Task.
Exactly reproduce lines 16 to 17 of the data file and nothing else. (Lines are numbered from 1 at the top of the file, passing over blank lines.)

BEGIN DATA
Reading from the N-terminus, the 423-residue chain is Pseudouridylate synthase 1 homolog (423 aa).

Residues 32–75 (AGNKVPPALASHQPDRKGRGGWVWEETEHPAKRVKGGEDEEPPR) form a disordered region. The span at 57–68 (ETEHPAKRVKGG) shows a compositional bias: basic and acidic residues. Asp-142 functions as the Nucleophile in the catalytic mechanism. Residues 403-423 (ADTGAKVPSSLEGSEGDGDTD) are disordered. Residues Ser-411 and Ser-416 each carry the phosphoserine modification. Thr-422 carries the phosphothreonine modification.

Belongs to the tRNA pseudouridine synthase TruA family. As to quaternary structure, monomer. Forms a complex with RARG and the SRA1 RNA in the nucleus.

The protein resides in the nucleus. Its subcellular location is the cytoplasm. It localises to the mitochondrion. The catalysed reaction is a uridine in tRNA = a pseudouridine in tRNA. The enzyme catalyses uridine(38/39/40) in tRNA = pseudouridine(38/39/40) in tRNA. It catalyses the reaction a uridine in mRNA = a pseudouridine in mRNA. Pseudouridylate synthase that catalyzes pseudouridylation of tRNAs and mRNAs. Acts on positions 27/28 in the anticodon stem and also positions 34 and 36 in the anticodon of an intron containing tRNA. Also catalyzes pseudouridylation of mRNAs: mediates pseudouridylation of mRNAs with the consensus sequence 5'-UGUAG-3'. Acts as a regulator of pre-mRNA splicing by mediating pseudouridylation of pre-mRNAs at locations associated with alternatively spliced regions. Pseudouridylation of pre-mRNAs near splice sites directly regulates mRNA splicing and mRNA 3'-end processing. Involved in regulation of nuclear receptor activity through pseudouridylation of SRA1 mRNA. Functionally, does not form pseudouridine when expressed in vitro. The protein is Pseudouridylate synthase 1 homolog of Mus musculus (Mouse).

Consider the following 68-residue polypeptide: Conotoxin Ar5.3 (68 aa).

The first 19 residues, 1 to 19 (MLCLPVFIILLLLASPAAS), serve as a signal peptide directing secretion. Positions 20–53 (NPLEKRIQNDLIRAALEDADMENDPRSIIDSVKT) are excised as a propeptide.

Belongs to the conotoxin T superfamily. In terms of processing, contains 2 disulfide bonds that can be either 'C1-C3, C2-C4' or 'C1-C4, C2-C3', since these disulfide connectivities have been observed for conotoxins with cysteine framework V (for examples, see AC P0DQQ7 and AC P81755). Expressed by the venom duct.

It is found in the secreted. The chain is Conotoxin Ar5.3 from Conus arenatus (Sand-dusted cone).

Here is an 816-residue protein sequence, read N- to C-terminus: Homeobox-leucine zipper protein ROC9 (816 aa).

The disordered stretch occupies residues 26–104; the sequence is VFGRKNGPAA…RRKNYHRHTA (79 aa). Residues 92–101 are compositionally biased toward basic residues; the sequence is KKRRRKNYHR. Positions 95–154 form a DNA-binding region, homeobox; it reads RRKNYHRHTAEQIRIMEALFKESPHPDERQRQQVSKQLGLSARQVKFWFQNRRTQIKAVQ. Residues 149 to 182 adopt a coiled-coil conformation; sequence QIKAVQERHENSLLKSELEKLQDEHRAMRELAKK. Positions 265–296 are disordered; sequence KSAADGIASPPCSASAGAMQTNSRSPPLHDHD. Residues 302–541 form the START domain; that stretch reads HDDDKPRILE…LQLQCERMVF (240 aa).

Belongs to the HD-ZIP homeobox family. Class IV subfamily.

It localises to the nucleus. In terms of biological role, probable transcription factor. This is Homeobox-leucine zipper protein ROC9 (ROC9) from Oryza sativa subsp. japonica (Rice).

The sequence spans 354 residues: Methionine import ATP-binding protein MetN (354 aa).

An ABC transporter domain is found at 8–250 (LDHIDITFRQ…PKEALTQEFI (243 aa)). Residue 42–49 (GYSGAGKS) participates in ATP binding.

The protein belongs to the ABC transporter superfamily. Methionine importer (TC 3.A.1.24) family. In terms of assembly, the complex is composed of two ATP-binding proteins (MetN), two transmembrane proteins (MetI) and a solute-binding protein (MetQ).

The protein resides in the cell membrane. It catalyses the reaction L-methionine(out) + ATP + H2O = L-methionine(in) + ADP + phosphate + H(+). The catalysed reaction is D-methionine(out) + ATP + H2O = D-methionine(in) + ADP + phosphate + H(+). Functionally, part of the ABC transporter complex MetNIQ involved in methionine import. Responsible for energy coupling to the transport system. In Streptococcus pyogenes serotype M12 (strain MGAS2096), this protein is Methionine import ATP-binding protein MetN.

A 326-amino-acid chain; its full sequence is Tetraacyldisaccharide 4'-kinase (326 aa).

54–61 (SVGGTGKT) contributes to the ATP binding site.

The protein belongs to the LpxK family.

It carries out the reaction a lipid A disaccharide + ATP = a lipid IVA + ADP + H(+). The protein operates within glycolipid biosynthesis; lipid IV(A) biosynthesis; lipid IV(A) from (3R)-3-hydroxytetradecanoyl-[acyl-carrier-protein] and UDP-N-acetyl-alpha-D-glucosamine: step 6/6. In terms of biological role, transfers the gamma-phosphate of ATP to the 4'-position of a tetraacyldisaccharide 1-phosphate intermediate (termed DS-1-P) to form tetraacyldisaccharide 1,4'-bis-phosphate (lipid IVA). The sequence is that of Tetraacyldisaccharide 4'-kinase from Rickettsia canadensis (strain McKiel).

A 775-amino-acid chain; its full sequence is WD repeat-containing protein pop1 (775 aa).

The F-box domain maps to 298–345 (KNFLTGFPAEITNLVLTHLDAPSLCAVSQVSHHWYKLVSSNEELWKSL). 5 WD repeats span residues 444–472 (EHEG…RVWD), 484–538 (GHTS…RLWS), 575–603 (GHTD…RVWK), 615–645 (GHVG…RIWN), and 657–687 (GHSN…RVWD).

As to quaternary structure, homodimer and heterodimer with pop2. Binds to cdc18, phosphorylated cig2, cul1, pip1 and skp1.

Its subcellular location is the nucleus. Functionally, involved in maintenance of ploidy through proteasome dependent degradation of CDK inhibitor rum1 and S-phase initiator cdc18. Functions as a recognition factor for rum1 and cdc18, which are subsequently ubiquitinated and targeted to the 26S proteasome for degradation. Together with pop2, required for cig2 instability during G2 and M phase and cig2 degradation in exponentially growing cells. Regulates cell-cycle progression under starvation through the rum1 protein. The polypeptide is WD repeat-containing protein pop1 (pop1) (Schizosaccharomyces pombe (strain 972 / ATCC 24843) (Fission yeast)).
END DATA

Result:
The protein resides in the cell membrane. It catalyses the reaction L-methionine(out) + ATP + H2O = L-methionine(in) + ADP + phosphate + H(+). The catalysed reaction is D-methionine(out) + ATP + H2O = D-methionine(in) + ADP + phosphate + H(+). Functionally, part of the ABC transporter complex MetNIQ involved in methionine import. Responsible for energy coupling to the transport system. In Streptococcus pyogenes serotype M12 (strain MGAS2096), this protein is Methionine import ATP-binding protein MetN.

A 326-amino-acid chain; its full sequence is Tetraacyldisaccharide 4'-kinase (326 aa).